Paul Wyeth /

30 knot gusts at the IRC Nationals

RORC fleet battened down hatches for today's racing on the Solent

Saturday July 16th 2011, Author: James Boyd, Location: United Kingdom

With a slow moving front passing across the Solent today, so the fleet competing at the RORC’s IRC Nationals were subjected to one of the windiest days they have seen so far this season.

Three races were held on the central Solent and with the wind gusting into the 30s for today’s final encounter there were a multitude of DNSes and DNFes. While there were at least two dismastings on the Solent, fortunately the carnage in the IRC Nationals fleet was limited principally to sails and fittings, while those that did last the course were to be commended for their prudence, the majority for example choosing not to hoist the kites in the blustery final race.

Former Volvo Ocean Race skipper Bouwe Bekking, competing on board Willem Wester’s Grand Soleil 46 Antilope in IRC 1, said the most wind they saw was 32 knots. “That’s fun and it is good that they keep us racing in that, because it brings seamanship back to everyone.”

Bekking said that they continued to use their spinnaker today but the lighter weight asymmetric boats, able to hoist large genoas on the reaches, were able to sail four or five knots faster than they were. For the most part today Antilope came away unscathed, although they suffered a small rip in their mainsail.

Antilope was one of only five boats in IRC 1 to complete the final race. Crucially one of the DNFs was Jonathan Goring’s overnight leader, Keronimo, so the lead in the highly competitive IRC 1 has now passed to Anthony O’Leary and his Irish Rolex Commodores’ Cup winning crew aboard the Ker 39 Antix.

Of course loving today’s brisk conditions was Dutch salty seadog Piet Vroon, skipper of Tonnerre de Breskens 3, who’s 3-1-1 scoreline was the most consistent of the day. His blue hulled Ker 46 now holds second place in IRC 1 two points astern of Antix and two ahead of Keronimo.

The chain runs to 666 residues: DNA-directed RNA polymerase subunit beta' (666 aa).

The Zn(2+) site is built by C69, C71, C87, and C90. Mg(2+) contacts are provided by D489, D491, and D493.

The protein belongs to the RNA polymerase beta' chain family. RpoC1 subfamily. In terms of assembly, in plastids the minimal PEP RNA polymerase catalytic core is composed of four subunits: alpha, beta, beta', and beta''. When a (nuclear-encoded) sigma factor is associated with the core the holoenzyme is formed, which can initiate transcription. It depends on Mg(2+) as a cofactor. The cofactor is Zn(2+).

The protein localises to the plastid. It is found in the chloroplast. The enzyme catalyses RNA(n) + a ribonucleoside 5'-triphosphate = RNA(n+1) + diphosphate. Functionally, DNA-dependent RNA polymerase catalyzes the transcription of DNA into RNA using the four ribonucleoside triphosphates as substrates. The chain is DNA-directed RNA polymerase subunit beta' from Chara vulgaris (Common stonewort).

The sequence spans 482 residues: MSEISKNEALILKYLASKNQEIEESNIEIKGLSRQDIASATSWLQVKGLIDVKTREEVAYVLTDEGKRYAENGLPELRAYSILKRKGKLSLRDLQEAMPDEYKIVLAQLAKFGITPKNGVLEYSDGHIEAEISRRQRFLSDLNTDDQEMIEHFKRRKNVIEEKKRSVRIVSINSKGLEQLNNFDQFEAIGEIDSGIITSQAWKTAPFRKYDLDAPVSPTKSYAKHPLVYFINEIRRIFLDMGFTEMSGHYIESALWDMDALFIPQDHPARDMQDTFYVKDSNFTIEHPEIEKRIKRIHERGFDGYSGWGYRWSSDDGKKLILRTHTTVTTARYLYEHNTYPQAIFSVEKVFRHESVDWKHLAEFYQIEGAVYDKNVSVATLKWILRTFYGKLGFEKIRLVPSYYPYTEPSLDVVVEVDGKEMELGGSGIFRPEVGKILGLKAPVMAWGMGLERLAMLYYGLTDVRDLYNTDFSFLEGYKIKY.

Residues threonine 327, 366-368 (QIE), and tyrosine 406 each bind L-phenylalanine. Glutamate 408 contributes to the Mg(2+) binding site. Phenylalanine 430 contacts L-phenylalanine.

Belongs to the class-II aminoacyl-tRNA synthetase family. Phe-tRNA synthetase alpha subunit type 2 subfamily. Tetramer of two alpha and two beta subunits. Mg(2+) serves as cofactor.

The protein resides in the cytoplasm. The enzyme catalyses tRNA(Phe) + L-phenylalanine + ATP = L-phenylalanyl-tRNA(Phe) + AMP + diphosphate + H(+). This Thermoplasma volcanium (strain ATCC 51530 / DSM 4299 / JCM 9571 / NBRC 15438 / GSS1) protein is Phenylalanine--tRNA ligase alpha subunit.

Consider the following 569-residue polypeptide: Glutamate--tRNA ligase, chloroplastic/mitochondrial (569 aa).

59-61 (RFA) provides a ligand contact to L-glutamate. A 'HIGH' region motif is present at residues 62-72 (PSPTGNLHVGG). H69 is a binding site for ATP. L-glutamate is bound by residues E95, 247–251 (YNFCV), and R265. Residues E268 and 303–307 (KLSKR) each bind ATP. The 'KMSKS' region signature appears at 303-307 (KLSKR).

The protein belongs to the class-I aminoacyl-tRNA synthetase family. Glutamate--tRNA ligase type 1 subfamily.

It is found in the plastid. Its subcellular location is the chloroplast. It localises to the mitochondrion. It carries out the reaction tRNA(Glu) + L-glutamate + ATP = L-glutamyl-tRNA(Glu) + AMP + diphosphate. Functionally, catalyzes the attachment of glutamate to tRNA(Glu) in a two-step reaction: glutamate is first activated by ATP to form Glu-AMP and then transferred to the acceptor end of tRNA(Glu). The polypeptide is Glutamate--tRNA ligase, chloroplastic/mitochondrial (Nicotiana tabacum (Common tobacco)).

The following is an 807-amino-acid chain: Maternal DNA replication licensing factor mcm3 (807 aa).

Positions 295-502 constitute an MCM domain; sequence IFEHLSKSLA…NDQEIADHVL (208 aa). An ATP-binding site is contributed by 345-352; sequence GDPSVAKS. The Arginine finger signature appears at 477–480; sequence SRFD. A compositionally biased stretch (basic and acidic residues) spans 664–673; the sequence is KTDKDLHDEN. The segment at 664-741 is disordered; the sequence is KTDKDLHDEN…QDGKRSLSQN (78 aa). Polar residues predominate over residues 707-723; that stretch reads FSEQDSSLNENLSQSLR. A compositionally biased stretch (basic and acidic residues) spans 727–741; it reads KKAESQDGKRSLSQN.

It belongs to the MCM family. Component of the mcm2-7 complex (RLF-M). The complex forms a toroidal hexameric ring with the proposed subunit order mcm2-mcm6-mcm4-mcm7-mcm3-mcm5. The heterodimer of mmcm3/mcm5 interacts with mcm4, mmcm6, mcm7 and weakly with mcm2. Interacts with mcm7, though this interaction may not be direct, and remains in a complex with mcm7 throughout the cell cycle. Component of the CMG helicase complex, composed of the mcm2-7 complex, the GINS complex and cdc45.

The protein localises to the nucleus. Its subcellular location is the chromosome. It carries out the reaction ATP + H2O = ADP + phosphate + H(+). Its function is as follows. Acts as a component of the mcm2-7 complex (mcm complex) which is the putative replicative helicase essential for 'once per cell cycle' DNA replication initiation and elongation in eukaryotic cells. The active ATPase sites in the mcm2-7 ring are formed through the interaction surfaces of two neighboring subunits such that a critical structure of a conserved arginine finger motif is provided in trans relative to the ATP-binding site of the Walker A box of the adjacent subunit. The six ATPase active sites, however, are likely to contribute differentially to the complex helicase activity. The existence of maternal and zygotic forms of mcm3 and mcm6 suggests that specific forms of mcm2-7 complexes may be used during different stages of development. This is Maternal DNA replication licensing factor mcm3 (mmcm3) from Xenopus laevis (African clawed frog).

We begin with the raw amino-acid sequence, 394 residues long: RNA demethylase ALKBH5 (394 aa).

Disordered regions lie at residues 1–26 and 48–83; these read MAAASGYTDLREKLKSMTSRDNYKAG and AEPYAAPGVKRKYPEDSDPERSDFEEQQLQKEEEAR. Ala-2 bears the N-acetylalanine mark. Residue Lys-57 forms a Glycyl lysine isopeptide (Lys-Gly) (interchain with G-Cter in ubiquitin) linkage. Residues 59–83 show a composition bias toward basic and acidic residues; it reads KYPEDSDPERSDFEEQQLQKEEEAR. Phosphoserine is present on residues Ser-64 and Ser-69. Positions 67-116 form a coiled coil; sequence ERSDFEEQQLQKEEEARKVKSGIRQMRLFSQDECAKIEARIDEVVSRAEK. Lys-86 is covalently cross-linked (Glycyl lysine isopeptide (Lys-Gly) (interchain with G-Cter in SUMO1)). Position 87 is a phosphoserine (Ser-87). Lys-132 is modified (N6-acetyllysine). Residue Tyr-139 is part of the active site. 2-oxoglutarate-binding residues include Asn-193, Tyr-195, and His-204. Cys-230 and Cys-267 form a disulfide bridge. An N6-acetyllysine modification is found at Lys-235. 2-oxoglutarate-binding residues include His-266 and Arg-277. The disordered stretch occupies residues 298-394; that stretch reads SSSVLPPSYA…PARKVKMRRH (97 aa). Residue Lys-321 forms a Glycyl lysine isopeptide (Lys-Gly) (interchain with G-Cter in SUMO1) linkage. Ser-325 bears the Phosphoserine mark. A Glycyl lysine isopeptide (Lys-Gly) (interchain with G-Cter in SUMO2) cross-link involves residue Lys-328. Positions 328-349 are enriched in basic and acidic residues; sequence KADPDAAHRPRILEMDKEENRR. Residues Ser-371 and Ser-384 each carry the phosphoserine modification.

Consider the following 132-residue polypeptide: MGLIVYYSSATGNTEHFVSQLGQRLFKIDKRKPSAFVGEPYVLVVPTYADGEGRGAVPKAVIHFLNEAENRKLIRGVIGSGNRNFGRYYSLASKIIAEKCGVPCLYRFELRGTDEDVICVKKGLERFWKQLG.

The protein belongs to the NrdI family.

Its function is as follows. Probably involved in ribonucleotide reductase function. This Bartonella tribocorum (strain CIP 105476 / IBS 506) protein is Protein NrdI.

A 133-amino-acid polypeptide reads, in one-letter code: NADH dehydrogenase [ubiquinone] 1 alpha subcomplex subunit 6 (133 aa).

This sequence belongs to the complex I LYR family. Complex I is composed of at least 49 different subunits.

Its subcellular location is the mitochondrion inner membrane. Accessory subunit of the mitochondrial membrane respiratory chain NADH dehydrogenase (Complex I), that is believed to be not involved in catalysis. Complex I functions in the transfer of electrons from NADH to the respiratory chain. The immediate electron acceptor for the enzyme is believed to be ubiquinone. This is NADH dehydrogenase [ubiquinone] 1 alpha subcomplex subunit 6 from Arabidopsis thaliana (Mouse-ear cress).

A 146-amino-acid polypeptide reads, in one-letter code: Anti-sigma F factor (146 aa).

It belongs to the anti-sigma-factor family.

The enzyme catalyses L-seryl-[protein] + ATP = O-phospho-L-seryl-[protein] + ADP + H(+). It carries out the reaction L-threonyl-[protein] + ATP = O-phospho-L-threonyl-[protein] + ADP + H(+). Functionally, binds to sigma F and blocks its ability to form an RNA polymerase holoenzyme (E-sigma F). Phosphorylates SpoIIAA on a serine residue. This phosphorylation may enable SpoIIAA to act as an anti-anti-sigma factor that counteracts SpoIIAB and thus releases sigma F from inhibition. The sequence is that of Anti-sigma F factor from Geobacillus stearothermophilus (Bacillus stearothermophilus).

This is not the first time the well travelled Tonnerre has encountered such conditions. “The boat goes better with a lot of wind,” admitted Vroon. “And yes, we have seen these conditions occasionally. The boat did everything that was expected. Whether the crew did or not...!”
With more breeze forecast for tomorrow, Tonnerre could be in with a good chance of repeating her IRC Nationals class victory from two years ago, when she was just four weeks old.

While Johnny Vincent’s modified TP52 Pace continued her unbroken string of wins in IRC 0 against Rob Grey and Sam Laidlaw’s Farr 52 Bob, both choosing to stand down from today’s final race, so in IRC 2 Peter Rutter’s Grand Soleil 43 Quokka 8, now has scored a phenomenal six bullets in as many races. Fighting for the remaining podium positions going into tomorrow’s final two races are Nicolas Gaumont-Prat’s First 40.7 Tradition Philosophie IV, Jim Macgregor’s Elan 410 Premier Flair and Richard Fildes’ Corby 37 Impetuous.

Unfortunately in today’s second race Jim Macgregor’s Premier Flair suffered a contretemps with Peter Morton’s MAT 1010, sailing in IRC3. Morton recounted the incident: “They went around the top mark, hoisted and did a massive roll to windward - they almost did a Chinese gybe on top of us! We were on port and they were on starboard, but we were a long way away but they did this huge roll to weather and hit the top of the rig.”

MAT 1010 retired from that race but bounced back to win today’s breezy third. In one gust Morton said they had seen 34 knots and at one point when they had the kite up they clocked 19 knots – not bad for a 33 footer.

With Chris and Hannah Neve’s No Chance disqualified from yesterday’s second race due to a start line infringement that ended up in the protest room, followed by an OCS in today’s second race, so the leader in IRC 3 is now Mike Bridges’ Elan 37 Elaine.

“We were just trying to keep it safe today,” admitted Bridges, so says that for this regatta they are sailing with a mixed crew and don’t have their usual amount of hiking weight on the rail. “We just wanted to get around and stay close to people.”

Bridges says that Elaine likes “anything between 12 and 20+ knots, but 30 is probably a bit much!” Today they managed to avoid too much carnage although the conditions did take their toll and they blew out a fitting for the vang. “We had to replace that on the way. Otherwise there was nothing major,” said Bridges.

In IRC 4 Adam Gosling’s Corby 30 Yes! has been propelled into the lead following bullets in today’s final two races, while yesterday’s leader Michael Kershaw’s Half Tonner Chimp was one of four boats in the class to bow out of today’s final race, dropping her to second.

A final two races are scheduled for tomorrow and at the forecast at present is showing at least as much wind as we have seen today.



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